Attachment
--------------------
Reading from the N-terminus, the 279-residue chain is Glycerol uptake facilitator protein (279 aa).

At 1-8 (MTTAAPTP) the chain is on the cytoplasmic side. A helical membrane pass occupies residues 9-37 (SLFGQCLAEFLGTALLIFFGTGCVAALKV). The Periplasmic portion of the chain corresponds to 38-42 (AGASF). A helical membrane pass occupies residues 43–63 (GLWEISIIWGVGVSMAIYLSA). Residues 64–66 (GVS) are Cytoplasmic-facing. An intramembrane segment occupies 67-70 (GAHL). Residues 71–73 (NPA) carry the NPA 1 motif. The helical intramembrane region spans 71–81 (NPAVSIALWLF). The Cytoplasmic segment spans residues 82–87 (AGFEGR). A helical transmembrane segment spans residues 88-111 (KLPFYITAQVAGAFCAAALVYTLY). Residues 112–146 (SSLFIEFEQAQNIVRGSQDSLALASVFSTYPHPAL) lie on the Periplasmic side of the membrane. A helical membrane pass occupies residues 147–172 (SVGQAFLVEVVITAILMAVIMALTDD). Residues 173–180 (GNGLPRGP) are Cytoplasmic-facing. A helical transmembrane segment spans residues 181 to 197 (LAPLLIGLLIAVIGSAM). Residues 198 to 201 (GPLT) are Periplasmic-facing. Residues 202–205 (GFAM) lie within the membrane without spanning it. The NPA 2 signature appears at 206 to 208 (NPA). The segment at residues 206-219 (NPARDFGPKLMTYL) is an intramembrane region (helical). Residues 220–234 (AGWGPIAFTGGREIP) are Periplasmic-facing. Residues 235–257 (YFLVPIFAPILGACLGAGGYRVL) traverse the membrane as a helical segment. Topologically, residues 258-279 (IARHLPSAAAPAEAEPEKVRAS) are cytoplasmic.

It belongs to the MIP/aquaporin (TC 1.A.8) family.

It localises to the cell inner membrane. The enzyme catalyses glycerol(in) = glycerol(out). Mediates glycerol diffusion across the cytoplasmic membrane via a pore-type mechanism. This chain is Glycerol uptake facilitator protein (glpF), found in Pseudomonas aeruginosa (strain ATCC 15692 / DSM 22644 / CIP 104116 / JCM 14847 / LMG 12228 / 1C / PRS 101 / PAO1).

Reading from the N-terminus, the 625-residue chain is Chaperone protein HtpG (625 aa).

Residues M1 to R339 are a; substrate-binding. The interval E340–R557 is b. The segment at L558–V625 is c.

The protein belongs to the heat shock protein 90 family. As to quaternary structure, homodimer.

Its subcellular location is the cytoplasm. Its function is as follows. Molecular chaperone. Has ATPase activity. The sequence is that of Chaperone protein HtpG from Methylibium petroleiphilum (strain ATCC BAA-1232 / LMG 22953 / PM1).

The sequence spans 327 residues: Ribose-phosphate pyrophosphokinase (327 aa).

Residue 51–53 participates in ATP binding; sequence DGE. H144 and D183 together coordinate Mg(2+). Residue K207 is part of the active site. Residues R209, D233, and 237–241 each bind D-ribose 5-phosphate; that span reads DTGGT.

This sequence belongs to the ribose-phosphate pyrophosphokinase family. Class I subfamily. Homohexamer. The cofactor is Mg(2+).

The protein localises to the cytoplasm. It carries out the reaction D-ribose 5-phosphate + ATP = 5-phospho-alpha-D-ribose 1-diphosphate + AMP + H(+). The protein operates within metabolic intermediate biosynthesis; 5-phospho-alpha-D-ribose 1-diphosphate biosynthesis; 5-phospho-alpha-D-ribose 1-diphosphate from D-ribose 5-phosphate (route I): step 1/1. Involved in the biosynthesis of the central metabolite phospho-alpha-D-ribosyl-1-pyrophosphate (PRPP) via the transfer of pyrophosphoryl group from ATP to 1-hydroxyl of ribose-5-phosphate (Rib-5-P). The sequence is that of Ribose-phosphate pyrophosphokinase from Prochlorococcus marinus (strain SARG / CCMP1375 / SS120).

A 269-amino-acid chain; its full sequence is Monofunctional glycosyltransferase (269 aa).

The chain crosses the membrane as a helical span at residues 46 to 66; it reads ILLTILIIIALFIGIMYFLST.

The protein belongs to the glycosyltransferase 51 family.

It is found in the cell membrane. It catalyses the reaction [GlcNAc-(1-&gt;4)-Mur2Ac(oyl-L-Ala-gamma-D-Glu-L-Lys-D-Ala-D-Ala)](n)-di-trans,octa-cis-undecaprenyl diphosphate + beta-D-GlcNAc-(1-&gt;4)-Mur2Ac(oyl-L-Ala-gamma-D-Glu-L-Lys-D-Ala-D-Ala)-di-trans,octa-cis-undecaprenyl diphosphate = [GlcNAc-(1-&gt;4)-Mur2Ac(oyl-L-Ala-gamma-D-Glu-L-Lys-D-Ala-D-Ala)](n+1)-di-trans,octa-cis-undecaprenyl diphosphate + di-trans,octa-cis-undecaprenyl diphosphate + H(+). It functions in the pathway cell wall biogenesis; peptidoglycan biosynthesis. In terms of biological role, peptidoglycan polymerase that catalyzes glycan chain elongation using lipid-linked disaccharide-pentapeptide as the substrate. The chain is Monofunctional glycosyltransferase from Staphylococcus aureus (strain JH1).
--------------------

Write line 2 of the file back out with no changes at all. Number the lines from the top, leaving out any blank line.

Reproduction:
At 1-8 (MTTAAPTP) the chain is on the cytoplasmic side. A helical membrane pass occupies residues 9-37 (SLFGQCLAEFLGTALLIFFGTGCVAALKV). The Periplasmic portion of the chain corresponds to 38-42 (AGASF). A helical membrane pass occupies residues 43–63 (GLWEISIIWGVGVSMAIYLSA). Residues 64–66 (GVS) are Cytoplasmic-facing. An intramembrane segment occupies 67-70 (GAHL). Residues 71–73 (NPA) carry the NPA 1 motif. The helical intramembrane region spans 71–81 (NPAVSIALWLF). The Cytoplasmic segment spans residues 82–87 (AGFEGR). A helical transmembrane segment spans residues 88-111 (KLPFYITAQVAGAFCAAALVYTLY). Residues 112–146 (SSLFIEFEQAQNIVRGSQDSLALASVFSTYPHPAL) lie on the Periplasmic side of the membrane. A helical membrane pass occupies residues 147–172 (SVGQAFLVEVVITAILMAVIMALTDD). Residues 173–180 (GNGLPRGP) are Cytoplasmic-facing. A helical transmembrane segment spans residues 181 to 197 (LAPLLIGLLIAVIGSAM). Residues 198 to 201 (GPLT) are Periplasmic-facing. Residues 202–205 (GFAM) lie within the membrane without spanning it. The NPA 2 signature appears at 206 to 208 (NPA). The segment at residues 206-219 (NPARDFGPKLMTYL) is an intramembrane region (helical). Residues 220–234 (AGWGPIAFTGGREIP) are Periplasmic-facing. Residues 235–257 (YFLVPIFAPILGACLGAGGYRVL) traverse the membrane as a helical segment. Topologically, residues 258-279 (IARHLPSAAAPAEAEPEKVRAS) are cytoplasmic.